blob: d32016d9be2cbe4ad9c6e91611a3aca58b65c06c [file] [log] [blame]
.. _ksm:
Kernel Samepage Merging
KSM is a memory-saving de-duplication feature, enabled by CONFIG_KSM=y,
added to the Linux kernel in 2.6.32. See ``mm/ksm.c`` for its implementation,
and and
The userspace interface of KSM is described in :ref:`Documentation/admin-guide/mm/ksm.rst <admin_guide_ksm>`
.. kernel-doc:: mm/ksm.c
:DOC: Overview
Reverse mapping
KSM maintains reverse mapping information for KSM pages in the stable
If a KSM page is shared between less than ``max_page_sharing`` VMAs,
the node of the stable tree that represents such KSM page points to a
list of :c:type:`struct rmap_item` and the ``page->mapping`` of the
KSM page points to the stable tree node.
When the sharing passes this threshold, KSM adds a second dimension to
the stable tree. The tree node becomes a "chain" that links one or
more "dups". Each "dup" keeps reverse mapping information for a KSM
page with ``page->mapping`` pointing to that "dup".
Every "chain" and all "dups" linked into a "chain" enforce the
invariant that they represent the same write protected memory content,
even if each "dup" will be pointed by a different KSM page copy of
that content.
This way the stable tree lookup computational complexity is unaffected
if compared to an unlimited list of reverse mappings. It is still
enforced that there cannot be KSM page content duplicates in the
stable tree itself.
The deduplication limit enforced by ``max_page_sharing`` is required
to avoid the virtual memory rmap lists to grow too large. The rmap
walk has O(N) complexity where N is the number of rmap_items
(i.e. virtual mappings) that are sharing the page, which is in turn
capped by ``max_page_sharing``. So this effectively spreads the linear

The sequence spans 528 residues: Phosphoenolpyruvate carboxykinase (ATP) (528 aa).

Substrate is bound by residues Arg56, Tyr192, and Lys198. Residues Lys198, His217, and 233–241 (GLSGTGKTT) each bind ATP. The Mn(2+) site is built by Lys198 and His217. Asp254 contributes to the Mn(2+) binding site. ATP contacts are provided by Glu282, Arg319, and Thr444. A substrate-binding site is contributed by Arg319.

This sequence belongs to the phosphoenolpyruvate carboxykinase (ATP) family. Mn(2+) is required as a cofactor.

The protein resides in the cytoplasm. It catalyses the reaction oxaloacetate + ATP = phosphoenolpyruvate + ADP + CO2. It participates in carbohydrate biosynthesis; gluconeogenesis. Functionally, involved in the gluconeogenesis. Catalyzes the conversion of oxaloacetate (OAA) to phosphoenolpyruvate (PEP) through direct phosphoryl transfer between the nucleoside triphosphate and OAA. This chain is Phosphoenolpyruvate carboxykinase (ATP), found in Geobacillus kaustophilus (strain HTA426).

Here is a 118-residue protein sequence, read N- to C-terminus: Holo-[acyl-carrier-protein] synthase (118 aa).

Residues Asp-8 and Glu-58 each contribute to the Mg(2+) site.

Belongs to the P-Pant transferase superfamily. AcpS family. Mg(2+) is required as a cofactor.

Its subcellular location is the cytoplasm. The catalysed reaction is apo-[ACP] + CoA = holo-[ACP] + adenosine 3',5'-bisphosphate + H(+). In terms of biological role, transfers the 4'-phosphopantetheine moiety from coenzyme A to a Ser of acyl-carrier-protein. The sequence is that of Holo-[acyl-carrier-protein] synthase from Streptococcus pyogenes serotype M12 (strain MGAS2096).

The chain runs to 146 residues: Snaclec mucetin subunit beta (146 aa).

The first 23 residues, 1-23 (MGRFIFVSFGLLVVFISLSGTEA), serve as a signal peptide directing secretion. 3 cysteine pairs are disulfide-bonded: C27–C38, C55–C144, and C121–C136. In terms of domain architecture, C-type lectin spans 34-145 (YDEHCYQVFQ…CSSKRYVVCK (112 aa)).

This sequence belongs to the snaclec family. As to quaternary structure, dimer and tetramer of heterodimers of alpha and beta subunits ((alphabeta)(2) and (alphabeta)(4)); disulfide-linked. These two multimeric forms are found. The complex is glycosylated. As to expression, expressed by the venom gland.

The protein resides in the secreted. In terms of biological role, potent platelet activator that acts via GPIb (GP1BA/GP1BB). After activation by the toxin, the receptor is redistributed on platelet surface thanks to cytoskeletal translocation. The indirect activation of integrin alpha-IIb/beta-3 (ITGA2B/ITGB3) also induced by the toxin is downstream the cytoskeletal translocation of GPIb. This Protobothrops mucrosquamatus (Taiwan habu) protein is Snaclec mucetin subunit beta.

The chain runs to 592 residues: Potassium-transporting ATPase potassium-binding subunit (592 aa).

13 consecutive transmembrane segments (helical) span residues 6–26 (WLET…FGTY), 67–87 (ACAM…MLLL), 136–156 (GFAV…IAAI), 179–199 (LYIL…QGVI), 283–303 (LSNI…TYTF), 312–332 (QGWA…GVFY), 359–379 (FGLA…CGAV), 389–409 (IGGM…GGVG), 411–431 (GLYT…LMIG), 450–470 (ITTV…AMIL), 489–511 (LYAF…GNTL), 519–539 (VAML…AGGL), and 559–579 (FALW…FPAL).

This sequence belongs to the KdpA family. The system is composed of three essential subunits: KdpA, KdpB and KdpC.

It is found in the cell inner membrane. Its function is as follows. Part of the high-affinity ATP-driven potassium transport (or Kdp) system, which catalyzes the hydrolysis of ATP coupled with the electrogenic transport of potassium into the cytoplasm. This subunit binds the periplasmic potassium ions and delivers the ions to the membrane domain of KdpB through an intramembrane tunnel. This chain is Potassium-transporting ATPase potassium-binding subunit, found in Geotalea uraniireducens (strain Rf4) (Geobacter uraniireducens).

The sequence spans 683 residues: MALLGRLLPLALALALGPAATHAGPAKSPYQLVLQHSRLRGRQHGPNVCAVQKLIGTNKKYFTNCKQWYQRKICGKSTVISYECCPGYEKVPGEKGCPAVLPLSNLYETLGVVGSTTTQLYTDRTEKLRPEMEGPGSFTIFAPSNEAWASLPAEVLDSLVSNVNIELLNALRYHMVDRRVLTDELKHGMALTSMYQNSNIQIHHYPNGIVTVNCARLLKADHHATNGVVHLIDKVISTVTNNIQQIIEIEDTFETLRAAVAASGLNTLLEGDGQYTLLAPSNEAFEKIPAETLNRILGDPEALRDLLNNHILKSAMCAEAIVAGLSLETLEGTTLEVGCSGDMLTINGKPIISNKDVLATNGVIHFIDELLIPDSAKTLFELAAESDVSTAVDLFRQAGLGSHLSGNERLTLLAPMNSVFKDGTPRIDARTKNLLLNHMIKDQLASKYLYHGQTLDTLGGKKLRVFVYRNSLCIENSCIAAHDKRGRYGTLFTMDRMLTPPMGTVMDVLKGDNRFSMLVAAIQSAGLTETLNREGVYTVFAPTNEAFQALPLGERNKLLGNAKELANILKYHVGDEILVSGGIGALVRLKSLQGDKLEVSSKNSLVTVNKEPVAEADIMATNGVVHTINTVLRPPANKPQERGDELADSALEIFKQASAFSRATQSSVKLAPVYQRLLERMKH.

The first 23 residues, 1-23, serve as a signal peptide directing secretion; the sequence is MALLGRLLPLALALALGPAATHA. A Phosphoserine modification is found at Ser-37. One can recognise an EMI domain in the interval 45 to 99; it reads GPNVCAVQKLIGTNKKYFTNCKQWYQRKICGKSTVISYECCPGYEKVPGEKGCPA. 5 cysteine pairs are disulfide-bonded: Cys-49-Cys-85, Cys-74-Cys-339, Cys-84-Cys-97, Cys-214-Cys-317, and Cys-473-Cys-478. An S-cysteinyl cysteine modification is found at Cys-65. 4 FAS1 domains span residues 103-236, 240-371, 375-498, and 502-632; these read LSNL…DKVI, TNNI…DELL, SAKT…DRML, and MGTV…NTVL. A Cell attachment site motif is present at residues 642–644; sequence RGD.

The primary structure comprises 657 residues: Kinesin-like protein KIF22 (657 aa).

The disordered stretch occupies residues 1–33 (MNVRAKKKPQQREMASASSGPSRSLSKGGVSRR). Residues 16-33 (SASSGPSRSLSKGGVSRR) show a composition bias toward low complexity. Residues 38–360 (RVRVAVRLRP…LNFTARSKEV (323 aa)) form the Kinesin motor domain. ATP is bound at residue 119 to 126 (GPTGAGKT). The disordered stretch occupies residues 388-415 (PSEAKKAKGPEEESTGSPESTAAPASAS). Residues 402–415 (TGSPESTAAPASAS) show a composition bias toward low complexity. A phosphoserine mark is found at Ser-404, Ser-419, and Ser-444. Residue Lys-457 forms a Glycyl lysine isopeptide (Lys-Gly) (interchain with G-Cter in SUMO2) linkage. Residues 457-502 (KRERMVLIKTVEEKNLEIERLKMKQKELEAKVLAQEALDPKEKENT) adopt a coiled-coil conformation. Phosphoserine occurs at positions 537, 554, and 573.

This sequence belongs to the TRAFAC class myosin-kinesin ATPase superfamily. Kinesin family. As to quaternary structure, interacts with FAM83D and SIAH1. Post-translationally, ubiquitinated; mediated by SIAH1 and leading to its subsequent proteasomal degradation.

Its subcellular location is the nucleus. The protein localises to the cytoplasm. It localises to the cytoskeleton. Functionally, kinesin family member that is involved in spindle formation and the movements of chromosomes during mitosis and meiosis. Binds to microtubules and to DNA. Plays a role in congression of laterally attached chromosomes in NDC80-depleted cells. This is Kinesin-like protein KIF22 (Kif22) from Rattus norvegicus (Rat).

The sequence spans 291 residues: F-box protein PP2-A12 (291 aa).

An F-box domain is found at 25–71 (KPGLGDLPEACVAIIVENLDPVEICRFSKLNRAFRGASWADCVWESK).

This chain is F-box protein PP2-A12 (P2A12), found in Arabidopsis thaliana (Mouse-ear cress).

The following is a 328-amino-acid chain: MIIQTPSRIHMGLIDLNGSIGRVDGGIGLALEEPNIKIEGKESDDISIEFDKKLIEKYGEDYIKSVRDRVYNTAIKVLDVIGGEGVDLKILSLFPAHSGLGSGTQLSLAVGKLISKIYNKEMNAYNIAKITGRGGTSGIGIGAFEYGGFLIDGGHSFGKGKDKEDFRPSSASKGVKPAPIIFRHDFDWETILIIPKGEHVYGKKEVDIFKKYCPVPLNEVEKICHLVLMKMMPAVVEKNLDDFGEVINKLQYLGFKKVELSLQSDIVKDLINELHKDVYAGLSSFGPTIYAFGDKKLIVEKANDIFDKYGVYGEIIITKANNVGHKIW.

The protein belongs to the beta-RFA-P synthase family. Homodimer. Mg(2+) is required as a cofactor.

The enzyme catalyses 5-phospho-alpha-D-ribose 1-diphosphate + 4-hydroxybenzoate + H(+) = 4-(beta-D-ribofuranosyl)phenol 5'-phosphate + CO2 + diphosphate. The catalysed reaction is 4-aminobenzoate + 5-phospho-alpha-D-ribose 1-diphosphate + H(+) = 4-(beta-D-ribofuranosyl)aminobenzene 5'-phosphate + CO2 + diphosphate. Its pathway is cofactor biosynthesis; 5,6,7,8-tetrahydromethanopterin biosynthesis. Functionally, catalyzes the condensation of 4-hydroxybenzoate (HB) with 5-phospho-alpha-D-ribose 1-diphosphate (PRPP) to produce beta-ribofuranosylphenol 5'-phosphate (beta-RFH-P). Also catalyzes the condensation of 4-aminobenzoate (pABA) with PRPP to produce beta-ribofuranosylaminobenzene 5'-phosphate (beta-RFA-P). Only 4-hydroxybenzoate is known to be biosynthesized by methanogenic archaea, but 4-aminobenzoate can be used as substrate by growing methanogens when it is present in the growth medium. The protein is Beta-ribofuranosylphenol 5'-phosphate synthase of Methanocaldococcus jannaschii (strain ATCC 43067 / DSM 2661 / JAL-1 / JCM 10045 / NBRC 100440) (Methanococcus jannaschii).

O(N) computational complexity from rmap walk context over different
KSM pages. The ksmd walk over the stable_node "chains" is also O(N),
but N is the number of stable_node "dups", not the number of
rmap_items, so it has not a significant impact on ksmd performance. In
practice the best stable_node "dup" candidate will be kept and found
at the head of the "dups" list.
High values of ``max_page_sharing`` result in faster memory merging
(because there will be fewer stable_node dups queued into the
stable_node chain->hlist to check for pruning) and higher
deduplication factor at the expense of slower worst case for rmap
walks for any KSM page which can happen during swapping, compaction,
NUMA balancing and page migration.
The ``stable_node_dups/stable_node_chains`` ratio is also affected by the
``max_page_sharing`` tunable, and an high ratio may indicate fragmentation
in the stable_node dups, which could be solved by introducing
fragmentation algorithms in ksmd which would refile rmap_items from
one stable_node dup to another stable_node dup, in order to free up
stable_node "dups" with few rmap_items in them, but that may increase
the ksmd CPU usage and possibly slowdown the readonly computations on
the KSM pages of the applications.
The whole list of stable_node "dups" linked in the stable_node
"chains" is scanned periodically in order to prune stale stable_nodes.
The frequency of such scans is defined by
``stable_node_chains_prune_millisecs`` sysfs tunable.
.. kernel-doc:: mm/ksm.c
:functions: mm_slot ksm_scan stable_node rmap_item
Izik Eidus,
Hugh Dickins, 17 Nov 2009